Somewhere in San Francisco, an upscale neighborhood is oblivious to the fact that one of rock’s most ingenious vocalists/producers is banging out yet another masterpiece right beneath their noses. Hell, if it wasn’t for the video crew packing up their van as we walked down the street, we might have never known that Third Eye Blind’s Stephan Jenkins was inside laying down some tracks in his new recording facility. So, come join us as we check out Jenkins’ new digs, and speak with him and his in-house engineer Sean Beresford about building a studio, choosing gear, and tracking hits.
This place is absolutely amazing. Tell us a little bit about your pad.
Jenkins: It’s a Victorian-era mansion that was built during the 1870s. The original owner was a prominent figure in the early 20th-century music business, so there’s an incredible ballroom on the west side of the house where some popular musicians used to come and perform. It even has a balcony in the corner where opera singers would stand and sing. It’s really cool. The mixing room is separated from the main house in a building where the horses and carriages were kept.
How much time and planning went into turning the house into a recording facility?
Jenkins: Sean and I designed my last studio, so already had logged a lot of time in figuring out all of the ergonomics of how we wanted to work.
Beresford: It was two years ago when we first came in here, and we spent three months going through everything and deciding how everything would fit together. After the designs were completed, it took about six months before the first hammer fell.
Did you guys design everything yourself?
Jenkins: We had our friend Chris Pelonis [of Pelonis Sound and Acoustics] come in and design the studio. He has done many well-known studios, and he’s really good at what he does. Basically, I wanted to be able to say, “This is what I want to do,” and then get it done. I didn’t want to deal with a lot of set up, so everything is interconnected and wired. For example, we have a 6' x 6' amp closet that is plugged in and ready to go, and we even wired the bathroom for mics.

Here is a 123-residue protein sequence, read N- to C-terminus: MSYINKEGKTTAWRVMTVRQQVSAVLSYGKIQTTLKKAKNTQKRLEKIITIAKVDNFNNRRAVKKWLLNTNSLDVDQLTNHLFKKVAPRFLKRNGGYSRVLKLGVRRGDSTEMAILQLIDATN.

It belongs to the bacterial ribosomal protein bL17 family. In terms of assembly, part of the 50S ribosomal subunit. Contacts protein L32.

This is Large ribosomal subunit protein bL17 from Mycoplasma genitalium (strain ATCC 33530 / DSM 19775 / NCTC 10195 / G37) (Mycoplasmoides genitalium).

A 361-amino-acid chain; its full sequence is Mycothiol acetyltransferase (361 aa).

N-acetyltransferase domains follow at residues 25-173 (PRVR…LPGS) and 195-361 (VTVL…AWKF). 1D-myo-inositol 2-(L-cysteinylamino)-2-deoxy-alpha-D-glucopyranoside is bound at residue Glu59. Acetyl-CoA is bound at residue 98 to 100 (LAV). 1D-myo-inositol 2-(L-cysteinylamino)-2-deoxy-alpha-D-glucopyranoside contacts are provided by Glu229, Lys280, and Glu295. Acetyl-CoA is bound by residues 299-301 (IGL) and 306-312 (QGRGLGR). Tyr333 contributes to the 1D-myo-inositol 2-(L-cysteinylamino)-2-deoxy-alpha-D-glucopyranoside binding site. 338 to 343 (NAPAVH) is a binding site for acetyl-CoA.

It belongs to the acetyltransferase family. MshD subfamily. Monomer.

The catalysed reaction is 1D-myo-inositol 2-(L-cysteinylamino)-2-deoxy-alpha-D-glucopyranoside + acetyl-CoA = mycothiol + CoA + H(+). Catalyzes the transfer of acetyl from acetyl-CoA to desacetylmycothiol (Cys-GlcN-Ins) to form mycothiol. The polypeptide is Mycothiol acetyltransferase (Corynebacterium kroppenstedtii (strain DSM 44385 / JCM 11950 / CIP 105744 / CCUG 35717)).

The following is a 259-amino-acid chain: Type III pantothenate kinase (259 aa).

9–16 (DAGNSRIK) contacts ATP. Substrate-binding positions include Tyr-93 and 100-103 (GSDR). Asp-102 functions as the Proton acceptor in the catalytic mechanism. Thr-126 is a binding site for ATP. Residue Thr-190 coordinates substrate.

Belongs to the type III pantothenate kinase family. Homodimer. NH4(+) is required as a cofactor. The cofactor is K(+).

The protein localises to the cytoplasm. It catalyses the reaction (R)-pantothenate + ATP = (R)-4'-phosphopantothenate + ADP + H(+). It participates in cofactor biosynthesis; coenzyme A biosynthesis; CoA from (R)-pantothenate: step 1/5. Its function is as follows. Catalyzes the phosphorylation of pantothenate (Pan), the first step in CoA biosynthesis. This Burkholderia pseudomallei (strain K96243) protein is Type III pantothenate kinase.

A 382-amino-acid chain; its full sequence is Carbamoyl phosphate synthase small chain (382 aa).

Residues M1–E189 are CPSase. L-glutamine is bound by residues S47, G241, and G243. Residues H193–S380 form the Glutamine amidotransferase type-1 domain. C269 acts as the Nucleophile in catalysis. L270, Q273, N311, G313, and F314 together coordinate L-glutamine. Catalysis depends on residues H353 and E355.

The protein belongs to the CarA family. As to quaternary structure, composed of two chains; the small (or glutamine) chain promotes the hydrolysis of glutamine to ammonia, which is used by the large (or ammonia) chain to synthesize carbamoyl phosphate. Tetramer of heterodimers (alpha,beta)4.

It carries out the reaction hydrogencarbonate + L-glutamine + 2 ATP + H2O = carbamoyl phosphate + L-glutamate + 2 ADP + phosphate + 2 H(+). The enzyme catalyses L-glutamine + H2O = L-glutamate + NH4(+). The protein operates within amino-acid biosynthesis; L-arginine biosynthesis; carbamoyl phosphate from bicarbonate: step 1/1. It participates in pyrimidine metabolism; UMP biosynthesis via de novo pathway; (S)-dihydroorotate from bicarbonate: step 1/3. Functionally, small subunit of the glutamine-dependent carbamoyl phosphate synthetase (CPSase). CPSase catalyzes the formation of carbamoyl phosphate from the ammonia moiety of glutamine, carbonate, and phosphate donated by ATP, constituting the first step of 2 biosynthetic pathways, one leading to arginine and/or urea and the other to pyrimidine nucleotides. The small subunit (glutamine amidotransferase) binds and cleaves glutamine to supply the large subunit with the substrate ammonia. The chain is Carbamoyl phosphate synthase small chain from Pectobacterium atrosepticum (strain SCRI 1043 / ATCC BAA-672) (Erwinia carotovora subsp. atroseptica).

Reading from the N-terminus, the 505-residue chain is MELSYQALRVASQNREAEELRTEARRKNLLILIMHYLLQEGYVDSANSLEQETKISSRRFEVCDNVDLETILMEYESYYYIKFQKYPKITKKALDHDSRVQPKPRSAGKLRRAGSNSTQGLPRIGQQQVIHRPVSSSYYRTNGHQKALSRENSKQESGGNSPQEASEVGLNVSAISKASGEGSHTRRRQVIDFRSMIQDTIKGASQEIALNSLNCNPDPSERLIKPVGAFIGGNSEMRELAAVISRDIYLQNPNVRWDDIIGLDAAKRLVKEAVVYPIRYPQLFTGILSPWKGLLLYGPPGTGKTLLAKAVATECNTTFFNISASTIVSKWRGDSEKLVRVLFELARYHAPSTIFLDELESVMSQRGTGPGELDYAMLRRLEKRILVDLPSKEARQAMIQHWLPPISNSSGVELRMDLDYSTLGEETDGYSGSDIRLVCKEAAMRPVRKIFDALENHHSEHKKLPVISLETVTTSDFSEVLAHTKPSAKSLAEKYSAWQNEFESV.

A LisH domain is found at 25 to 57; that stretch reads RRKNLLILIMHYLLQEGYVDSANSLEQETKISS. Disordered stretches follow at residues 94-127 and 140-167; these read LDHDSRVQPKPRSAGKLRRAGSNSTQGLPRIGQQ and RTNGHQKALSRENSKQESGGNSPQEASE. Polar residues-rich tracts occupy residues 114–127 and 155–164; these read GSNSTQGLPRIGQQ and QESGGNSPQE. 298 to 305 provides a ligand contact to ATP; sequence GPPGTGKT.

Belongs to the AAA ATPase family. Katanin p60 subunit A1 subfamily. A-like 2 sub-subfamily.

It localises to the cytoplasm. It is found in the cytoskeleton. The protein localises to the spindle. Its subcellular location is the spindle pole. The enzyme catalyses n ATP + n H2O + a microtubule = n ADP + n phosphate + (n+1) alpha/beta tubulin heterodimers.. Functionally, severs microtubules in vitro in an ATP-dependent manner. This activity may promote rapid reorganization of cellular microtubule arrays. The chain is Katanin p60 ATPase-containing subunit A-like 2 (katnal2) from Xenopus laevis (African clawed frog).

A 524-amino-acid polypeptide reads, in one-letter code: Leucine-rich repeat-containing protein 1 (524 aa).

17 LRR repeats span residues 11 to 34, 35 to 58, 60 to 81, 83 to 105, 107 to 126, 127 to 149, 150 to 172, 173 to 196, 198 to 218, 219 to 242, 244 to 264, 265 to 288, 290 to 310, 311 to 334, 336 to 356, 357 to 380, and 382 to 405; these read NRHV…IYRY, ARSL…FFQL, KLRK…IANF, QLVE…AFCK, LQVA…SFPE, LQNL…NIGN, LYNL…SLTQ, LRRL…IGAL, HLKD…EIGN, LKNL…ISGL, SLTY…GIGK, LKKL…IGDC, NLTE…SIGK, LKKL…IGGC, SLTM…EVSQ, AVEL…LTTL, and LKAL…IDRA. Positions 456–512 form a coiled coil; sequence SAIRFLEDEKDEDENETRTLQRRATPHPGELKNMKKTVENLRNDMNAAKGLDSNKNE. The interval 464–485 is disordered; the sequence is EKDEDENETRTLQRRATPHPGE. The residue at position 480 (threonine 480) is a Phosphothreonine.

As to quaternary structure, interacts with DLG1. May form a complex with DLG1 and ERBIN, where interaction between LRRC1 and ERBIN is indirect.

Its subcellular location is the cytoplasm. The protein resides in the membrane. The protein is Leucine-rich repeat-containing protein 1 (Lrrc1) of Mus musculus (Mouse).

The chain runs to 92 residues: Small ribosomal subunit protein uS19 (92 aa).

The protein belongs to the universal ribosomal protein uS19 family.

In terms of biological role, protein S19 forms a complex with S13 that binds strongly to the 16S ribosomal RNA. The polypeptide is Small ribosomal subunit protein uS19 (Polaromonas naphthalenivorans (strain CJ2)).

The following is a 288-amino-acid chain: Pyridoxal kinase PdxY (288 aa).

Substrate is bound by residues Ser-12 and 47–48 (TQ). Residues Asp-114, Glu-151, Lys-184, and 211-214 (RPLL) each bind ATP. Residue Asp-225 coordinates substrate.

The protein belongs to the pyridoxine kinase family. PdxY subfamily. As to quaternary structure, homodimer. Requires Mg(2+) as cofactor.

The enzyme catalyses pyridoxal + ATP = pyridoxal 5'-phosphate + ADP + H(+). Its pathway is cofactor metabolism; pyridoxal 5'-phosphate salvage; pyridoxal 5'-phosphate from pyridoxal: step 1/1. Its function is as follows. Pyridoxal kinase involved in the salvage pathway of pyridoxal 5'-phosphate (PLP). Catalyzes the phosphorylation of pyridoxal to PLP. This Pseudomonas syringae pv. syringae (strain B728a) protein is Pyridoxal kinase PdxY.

What considerations did you keep in mind when designing the rooms?
Jenkins: Even though we are blessed to have these grounds, we’re still in an urban environment—which means we have neighbors all around us, and cars driving by. Also, as the house is considered an historical building, the outside could not be remodeled or changed. The inside, though, was completely redone.
What were the most important changes that had to be made?
Jenkins: We had a big argument about keeping the windows. One of the things I love about this studio is that it has natural light and natural air. My usual experience with studios is that you’re in a dark hole where air is being pumped in, and it’s always too hot or too cold. So we kept the windows, and then installed another set of thick, half-inch panes on the inside to keep noise in and noise out. The room had a tile floor, and we took it down to the concrete, and left it pretty hard so that it would reflect bright sounds. Some walls had to be sheared, some had to be rebuilt, and then we built a classic “w”-shaped rear wall to offset reflections and act as a bass trap.
How many rooms did you end up with?